It’s spring, and one of the most cheerful and spring-like things I could think of to take to a recent party was the Lemon Bars recipe from Smitten Kitchen. I’ve made them before, but years ago, and I didn’t have the recipe actually written here on the website. It’s time to fix that, particularly since they’re so delicious and so easy to make.
These lemon bars are incredibly bright and citrusy. They’re nicely tart, definitely sweet but not overwhelmingly so. The base layer is a simple shortbread that comes together very easily with an electric or stand mixer, and the extra-thick layer of lemon curd is easily whisked together. The most time consuming part of making these bars may be juicing the lemons! These bars are great for a potluck or party, because one batch yields a full 9×13 inch pan that will feed a lot of people, especially if cut into 64 two-bite bars (a perfect serving size that lets you get seconds or thirds!). Mine were a little softer than they probably should have been, as I baked them on the shorter end of the time, but the filling still stayed in place except when jostled.
One trick to these: use a metal baking pan that’s lined with parchment paper along the bottom and sides. This keeps the bars from sticking horrendously to your baking pan and allows you to pull them from the pan for easy cutting. Skip it and you’ll be sorry.
When I found the recipe for Chocolate Peanut Butter Cheesecake on the Smitten Kitchen website, I knew that it would be what I made Alex for his birthday. And I did, a little late, in 2014. It turned out beautifully, perfectly, but I never got around to blogging about it. So this year again, I baked for his birthday.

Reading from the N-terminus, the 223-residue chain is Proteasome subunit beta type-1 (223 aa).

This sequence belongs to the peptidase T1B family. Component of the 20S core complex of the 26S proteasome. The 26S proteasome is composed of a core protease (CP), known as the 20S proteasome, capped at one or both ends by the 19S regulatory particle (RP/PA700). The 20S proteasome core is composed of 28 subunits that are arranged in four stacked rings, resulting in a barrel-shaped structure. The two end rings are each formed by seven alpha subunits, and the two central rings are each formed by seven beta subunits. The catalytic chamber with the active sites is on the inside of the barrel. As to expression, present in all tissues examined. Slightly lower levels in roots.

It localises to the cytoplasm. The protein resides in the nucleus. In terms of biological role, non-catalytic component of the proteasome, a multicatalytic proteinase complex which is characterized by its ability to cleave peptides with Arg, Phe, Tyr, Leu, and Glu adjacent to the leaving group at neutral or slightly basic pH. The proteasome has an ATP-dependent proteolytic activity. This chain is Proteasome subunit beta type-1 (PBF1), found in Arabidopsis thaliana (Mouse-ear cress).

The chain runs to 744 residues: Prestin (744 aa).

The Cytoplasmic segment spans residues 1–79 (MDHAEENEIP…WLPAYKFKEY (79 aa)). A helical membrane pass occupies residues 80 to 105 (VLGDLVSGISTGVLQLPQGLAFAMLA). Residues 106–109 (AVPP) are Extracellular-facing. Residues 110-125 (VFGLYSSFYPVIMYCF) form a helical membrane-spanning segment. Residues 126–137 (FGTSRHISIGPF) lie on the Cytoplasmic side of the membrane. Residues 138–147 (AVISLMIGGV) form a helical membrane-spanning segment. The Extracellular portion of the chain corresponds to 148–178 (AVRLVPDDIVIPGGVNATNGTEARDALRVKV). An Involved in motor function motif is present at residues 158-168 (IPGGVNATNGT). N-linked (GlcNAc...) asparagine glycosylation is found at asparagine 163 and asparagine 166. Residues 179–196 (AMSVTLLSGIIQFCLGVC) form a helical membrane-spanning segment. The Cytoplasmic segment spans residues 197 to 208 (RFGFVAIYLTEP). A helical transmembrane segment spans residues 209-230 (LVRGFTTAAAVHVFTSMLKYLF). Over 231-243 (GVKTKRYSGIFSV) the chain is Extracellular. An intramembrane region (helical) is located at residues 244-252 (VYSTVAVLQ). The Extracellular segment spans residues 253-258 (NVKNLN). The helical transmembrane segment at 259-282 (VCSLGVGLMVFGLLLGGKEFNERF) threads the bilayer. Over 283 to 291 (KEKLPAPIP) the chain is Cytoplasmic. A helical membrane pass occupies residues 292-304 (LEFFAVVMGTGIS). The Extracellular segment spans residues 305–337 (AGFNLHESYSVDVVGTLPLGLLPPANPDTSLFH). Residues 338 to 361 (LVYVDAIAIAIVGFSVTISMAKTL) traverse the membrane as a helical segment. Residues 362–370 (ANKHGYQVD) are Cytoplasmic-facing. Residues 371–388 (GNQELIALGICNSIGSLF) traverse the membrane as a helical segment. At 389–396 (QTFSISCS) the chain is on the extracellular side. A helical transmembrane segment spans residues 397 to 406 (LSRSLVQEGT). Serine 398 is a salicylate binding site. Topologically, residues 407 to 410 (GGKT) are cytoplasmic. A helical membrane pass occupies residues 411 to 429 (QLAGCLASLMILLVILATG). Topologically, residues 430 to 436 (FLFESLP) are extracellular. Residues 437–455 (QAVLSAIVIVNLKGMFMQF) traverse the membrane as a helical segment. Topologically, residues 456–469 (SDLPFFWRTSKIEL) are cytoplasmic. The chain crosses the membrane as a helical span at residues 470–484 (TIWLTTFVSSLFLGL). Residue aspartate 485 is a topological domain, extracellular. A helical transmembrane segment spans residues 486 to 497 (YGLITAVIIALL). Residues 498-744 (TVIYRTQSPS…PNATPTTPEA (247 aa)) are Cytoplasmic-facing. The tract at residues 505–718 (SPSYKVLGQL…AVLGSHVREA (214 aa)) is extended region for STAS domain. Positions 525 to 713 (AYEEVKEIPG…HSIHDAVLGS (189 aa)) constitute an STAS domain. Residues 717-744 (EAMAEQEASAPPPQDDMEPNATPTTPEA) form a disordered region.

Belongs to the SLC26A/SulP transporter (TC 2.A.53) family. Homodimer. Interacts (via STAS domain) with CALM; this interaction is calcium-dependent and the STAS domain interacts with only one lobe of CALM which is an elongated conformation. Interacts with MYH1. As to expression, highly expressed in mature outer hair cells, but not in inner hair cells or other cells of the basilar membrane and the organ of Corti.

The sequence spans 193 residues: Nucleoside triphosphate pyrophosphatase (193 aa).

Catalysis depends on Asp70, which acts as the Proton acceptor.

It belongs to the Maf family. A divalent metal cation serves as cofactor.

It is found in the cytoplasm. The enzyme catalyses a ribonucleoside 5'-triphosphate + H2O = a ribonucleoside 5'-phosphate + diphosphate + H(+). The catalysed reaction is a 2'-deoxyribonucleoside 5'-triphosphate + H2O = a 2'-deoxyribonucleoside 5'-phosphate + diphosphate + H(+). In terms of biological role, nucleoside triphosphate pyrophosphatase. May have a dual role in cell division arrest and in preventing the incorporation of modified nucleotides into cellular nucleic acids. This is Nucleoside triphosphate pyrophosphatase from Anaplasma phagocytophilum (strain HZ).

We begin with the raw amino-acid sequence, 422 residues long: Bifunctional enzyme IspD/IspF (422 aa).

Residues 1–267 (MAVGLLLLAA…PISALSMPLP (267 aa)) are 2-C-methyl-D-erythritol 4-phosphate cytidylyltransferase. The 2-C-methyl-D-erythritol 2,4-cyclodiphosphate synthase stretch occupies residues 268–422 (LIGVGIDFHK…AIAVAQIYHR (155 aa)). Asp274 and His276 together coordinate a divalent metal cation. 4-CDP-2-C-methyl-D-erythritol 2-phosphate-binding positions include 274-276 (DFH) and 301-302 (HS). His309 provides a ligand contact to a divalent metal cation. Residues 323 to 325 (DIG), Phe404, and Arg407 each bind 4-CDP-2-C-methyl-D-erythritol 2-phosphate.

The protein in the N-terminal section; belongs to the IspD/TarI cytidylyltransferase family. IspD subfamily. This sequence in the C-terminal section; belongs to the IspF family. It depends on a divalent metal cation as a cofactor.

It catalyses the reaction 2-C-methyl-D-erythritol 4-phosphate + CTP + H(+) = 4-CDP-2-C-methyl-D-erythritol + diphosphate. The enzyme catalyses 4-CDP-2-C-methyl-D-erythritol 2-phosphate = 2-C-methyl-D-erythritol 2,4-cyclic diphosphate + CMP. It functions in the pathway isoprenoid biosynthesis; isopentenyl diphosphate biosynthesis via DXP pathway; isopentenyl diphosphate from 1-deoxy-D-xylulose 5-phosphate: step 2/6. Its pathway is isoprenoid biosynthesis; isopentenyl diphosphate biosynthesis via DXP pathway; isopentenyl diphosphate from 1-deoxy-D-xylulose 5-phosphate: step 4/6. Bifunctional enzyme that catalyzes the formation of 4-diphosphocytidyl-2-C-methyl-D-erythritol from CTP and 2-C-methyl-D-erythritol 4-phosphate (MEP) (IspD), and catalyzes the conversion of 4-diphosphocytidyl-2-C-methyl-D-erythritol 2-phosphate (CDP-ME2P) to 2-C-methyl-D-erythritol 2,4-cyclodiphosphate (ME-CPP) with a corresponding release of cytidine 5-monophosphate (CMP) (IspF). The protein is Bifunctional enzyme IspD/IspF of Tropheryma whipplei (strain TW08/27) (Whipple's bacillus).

This is a fantastic cheesecake. The chocolate cookie crust was delicious, as was the peanut butter cheesecake, as was the chocolate fudge layer hidden beneath the cheesecake layer. Chocolate ganache covers the entire thing (and hides any cracks or flaws you might have, though mine surprisingly didn’t crack). The peanut butter cheesecake was smooth and creamy; it paired perfectly with all the chocolate. Overall this was a dense and rich cheesecake. I needed to cut slices very thin – about as thin as I could with a cheesecake – in order to be able to finish a slice. The only downside was that the crust was a little dense and hard in the corners where the sides met the bottom; that was the case two years ago as well, and I wish I knew how to fix that.
Given the separate layers, I find this an impressive dessert to make. No layer was particularly difficult to make. It took a little time and planning, but I didn’t have trouble making it with my toddler watching me (though it helped that she snacked on chocolate animal crackers in the meantime). I had it done in a morning, aside from the ganache on top.
If you love the combination of chocolate and peanut butter, this is definitely a dessert for you.